HOME > Chowhound > Los Angeles Area >

Discussion

Turkey a la Yucatan, where is it?

  • 17
  • Share

Pasadena had a restaurant called El Jardin. It served Turkey a la Yucatan. Does anyone know of another place that might serve a similar dish? Thanks.

  1. Click to Upload a photo (10 MB limit)
Delete
Posting Guidelines | FAQs | Feedback
Cancel
  1. How would you describe the dish. I have never had "Turkey a la Yucatan". But Yucatan has MANY turkey dishes...

    --Dommy!

    5 Replies
    1. re: Dommy

      Turkey that has been marinated in fruit juices and subtle spices. Best turkey I ever had aside from thanksgiving day. I've looked for recipies online but none of them seem to me to match what I believe was in the dish.

      1. re: extraordinary

        Sounds like Pavo en Escabeche. I don't see it on either of Chichen Itza's menus (They might do it special). I know la Flor de Yucatan sometimes makes it (For take out only). If you are ever in SF we had recently at Mi Lindo Yucatan...

        --Dommy!

        1. re: Dommy

          My friend's mom (they are from Merida) makes a great one - with achiote paste. SO GOOD!! I would think it would actually have lime juice (with some orange juice) to try to replicate the flavor of sour oranges that you cannot get here. She makes it in one of those turkey bags. Maybe you can try those basics and then just make it up as you go along. I would think that either way it would be really good! My friend says that sometimes Achiote is called Recado Rojo (you have to specify the red one). She may be correct, she may be not.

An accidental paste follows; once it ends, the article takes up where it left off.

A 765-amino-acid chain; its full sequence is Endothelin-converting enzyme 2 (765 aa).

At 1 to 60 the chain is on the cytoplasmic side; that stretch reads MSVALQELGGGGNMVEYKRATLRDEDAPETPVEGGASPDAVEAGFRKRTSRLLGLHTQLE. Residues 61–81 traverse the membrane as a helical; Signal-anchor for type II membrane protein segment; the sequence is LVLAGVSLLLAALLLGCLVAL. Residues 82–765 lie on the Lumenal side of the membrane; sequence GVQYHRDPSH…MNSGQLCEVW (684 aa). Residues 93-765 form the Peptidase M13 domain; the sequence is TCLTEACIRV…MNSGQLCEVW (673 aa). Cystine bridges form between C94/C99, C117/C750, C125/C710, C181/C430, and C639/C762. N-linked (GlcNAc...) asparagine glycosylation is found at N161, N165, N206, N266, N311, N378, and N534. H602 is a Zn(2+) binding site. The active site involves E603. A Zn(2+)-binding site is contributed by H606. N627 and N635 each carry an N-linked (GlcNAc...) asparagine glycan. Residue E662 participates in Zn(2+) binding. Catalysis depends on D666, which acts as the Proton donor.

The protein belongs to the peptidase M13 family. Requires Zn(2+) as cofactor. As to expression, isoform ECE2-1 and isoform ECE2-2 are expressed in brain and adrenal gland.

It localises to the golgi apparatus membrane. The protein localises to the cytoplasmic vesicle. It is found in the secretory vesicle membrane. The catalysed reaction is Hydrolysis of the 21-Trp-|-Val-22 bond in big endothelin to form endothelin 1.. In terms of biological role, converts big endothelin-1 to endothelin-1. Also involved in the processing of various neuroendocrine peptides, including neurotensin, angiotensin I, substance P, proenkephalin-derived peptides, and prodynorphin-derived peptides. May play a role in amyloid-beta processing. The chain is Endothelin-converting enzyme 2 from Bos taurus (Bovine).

http://www.thespicehouse.com/recipes/...

          1. re: WildSwede

            Escabeche is a different 'recado/mole' than Achiote. Escabeche is clear, much more tangy and herby the Achiote. Also, most things in Achiote is called "Pibil" because they are often baked. In Escabeche, things are often simmered (it's our favorite way to cook our left over thanksgiving turkey! :)

            ETA: I should have also asked the OP what color the turkey was... Because he could be talking about either! :)

            --Dommy!

            1. re: Dommy

              Thanks for the replys. The place in pasadena, I believed, used the whole turkey and I would describe the suace as clear and tangy. It really had a way of absorbing the juices.

    2. I have cooked pork pibil before, which is marinated and cooked with an achiote sauce, made with achiote paste, fresh orange juice, and fresh lime juice. I also like to cook pavo pibil (turkey), made with the same marinade and it is very good. I use reynolds turkey bags to cook the turkey, unless I can find fresh banana leaves. In Yucatan cooking, pibil turkey is also used shreded for panuchos.
      I hope this helps!

      10 Replies
      1. re: lvgoodfood

        The above is served with a Yucatan style pickled red onion salsa.

        1. re: lvgoodfood

          El Emperidor Maya served ?panuchos?, fried and flat corn tortilla with shredded turkey and vinegary, marinated red onions that was wonderful as an appetizer. Maybe Babita Mexicuisine serves it, I haven't been for several months. I had a good version at La Flor de Yucatan several months ago but I'm not sure what kind of protein they used. Too much good food, not enough brain cells!